"The sail, the play of its pulse so like our own lives: so thin and yet so full of life, so noiseless when it labors hardest, so noisy and impatient when least effective."
- Henry David Thoreau
- Henry David Thoreau
|Goodbye Pouheva, goodbye Makemo|
A strong floral fragrance filled my nostrils. It lasted all of 5 minutes, and then the particular scent of coral dust replaced the pungent aroma. What was that? 1
It is the middle of the night. We’re on our way to Tahanea. The chart plotter tells me there is a small atoll to our port side, Tuanake is its name. I strain to see something, but the light of the Milky Way is not bright enough. So I continue on blindly, intermittently sniffing the air while Rick is sleeping in the sea berth.
|Perfect conditions, appreciating every moment|
We left Makemo frustrated and relieved. I’d spent hours splitting my time between emails to our WIFI adapter supplier and trying to get SkyFile to work as a temporary back up. 2 When it works, the WIFI adapter lets us connect our iPad to our satellite phone in order for us to download weather forecasts and Grib files. The adaptor also allows us to send short emails to our loved ones to reassure them we are okay. (When I say WIFI, I don’t mean surfing the internet anymore.) We have less wonderful ways to acquire weather information (our cranky shortwave receiver), and if needed, we can call a family member with our satellite phone, but neither option is as good or as affordable as what we’ve gotten used to.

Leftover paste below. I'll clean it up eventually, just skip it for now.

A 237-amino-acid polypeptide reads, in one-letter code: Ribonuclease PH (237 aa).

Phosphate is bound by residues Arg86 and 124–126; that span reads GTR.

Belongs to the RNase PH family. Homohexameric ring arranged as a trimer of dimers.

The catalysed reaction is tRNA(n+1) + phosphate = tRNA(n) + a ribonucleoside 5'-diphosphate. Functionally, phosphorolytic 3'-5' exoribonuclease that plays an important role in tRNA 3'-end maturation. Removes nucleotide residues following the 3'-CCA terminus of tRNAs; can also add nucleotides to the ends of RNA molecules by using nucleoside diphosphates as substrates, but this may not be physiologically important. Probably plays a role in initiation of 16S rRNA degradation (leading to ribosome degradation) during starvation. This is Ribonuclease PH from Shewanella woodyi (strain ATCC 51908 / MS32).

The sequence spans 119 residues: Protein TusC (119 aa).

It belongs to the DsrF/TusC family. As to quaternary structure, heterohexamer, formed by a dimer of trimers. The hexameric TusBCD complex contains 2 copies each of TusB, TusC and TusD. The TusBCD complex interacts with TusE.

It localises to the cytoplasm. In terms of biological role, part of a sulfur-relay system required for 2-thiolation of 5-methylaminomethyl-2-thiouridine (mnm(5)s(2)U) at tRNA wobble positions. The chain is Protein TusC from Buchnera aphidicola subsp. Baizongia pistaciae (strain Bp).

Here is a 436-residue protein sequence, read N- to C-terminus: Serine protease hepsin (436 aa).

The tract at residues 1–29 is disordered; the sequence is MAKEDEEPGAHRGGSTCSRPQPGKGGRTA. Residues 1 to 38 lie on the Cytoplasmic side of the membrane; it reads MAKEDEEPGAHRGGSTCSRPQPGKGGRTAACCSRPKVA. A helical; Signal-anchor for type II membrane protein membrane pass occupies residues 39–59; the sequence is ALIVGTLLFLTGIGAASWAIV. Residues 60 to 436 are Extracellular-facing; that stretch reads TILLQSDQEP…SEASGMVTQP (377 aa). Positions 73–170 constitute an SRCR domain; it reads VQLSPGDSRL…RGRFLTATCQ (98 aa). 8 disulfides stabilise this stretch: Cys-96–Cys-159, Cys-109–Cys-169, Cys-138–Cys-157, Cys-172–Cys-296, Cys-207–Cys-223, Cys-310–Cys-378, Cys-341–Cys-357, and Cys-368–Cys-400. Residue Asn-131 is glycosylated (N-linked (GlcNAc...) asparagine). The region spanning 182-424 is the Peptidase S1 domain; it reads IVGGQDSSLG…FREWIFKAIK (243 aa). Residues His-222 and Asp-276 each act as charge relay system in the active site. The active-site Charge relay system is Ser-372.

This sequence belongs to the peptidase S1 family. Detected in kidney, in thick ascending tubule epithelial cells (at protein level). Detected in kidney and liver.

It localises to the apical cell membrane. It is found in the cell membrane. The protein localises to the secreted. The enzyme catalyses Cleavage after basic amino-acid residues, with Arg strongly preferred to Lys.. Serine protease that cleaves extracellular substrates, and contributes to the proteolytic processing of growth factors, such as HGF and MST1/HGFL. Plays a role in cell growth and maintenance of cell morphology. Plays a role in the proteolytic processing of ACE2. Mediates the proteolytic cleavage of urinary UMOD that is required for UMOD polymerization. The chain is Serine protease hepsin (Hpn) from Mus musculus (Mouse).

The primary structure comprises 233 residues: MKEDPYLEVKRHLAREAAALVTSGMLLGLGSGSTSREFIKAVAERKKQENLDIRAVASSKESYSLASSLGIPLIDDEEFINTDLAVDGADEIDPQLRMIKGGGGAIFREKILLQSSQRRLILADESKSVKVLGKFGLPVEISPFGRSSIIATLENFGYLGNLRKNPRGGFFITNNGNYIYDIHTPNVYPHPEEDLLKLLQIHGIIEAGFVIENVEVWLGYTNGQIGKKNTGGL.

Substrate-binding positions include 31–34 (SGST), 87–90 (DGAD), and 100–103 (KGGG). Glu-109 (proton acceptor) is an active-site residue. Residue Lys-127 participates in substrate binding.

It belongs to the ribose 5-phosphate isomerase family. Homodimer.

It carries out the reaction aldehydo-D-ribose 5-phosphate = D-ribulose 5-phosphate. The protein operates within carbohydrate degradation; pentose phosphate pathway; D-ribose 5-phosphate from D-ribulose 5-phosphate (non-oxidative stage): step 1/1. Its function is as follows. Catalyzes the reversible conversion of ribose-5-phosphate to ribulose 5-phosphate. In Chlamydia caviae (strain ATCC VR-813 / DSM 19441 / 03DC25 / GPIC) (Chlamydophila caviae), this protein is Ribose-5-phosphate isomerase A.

Having said that, we decided we’d put off solving everything now and left with the favourable forecast instead of staying tethered to a village with Internet. (We knew the weather would turn in a couple of days and didn’t want to be in that anchorage, as it would have been uncomfortable.) As we raised the anchor, we felt the weight of the last 24 hours lift off our shoulders. We left with a nice breeze, and Nyon happily spread her wings in the bright sun as we quietly chatted in the cockpit, feeling good. Sometimes, a bit of space is all you need. We’ll deal with the issues, but for now we’re sailing. And sailing is a fine way to spend one’s time.
1While exploring a motu in Tahanea, we came across a flowering tree. Clusters of small white flowers that smell divine… I’m not sure what these trees are, but the scent reminds me a little of honeysuckle.
2 SkyFile is an email compression program with which we can use a USB cable to connect laptop to satellite phone. (Our usual program, AxcessPoint, can only be used via a WIFI modem.) We prefer using our iPad to download Gribs as we can load them right onto our chart plotter. (Our iPad is our chart plotter.) But when it comes down to it, SkyFile is better than our shortwave receiver, because we can read the information, and it’s easier to make sense of it than by listening on the crackling shortwave radio. Hopefully, I can figure out why SkyFile isn’t working so we can use it until we can replace our adapter.